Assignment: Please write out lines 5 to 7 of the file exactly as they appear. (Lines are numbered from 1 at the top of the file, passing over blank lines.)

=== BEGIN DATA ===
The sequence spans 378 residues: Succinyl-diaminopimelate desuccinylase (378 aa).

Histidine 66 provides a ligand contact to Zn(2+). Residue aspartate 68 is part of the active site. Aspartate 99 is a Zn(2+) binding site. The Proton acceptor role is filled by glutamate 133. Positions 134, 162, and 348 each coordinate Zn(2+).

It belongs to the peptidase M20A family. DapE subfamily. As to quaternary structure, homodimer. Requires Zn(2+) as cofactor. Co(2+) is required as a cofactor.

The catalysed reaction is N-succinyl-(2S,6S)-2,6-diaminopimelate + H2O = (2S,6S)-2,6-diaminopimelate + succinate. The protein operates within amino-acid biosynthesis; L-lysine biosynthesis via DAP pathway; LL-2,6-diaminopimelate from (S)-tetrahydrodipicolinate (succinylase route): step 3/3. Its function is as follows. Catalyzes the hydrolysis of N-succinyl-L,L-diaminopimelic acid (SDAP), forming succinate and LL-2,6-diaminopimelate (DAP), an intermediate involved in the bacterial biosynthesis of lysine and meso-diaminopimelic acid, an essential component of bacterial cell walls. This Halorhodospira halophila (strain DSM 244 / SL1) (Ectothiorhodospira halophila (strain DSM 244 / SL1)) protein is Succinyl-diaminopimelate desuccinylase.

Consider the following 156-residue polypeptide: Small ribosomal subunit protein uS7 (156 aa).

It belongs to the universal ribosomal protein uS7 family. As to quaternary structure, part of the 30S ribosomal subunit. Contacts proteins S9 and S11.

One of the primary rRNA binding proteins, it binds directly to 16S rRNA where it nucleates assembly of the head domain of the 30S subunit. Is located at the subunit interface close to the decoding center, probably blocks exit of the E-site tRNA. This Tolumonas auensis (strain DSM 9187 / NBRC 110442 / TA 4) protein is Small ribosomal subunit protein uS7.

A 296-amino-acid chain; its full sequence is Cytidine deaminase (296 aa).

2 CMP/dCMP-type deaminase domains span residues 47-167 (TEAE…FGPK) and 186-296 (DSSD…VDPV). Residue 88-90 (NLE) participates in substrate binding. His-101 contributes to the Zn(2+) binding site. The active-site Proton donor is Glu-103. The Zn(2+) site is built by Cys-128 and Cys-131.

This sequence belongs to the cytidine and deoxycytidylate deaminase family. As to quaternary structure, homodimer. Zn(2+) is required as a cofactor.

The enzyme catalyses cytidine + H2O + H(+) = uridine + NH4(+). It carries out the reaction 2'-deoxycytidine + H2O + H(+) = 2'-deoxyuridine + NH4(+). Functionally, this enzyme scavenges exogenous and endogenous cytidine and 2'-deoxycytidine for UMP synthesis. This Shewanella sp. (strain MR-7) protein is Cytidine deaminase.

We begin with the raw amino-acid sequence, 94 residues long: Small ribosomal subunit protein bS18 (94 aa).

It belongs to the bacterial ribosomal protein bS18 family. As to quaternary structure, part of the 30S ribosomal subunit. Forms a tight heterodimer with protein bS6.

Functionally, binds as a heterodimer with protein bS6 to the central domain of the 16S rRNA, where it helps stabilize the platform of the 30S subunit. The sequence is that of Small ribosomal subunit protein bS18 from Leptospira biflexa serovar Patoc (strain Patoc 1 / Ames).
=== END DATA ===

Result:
Consider the following 156-residue polypeptide: Small ribosomal subunit protein uS7 (156 aa).

It belongs to the universal ribosomal protein uS7 family. As to quaternary structure, part of the 30S ribosomal subunit. Contacts proteins S9 and S11.

One of the primary rRNA binding proteins, it binds directly to 16S rRNA where it nucleates assembly of the head domain of the 30S subunit. Is located at the subunit interface close to the decoding center, probably blocks exit of the E-site tRNA. This Tolumonas auensis (strain DSM 9187 / NBRC 110442 / TA 4) protein is Small ribosomal subunit protein uS7.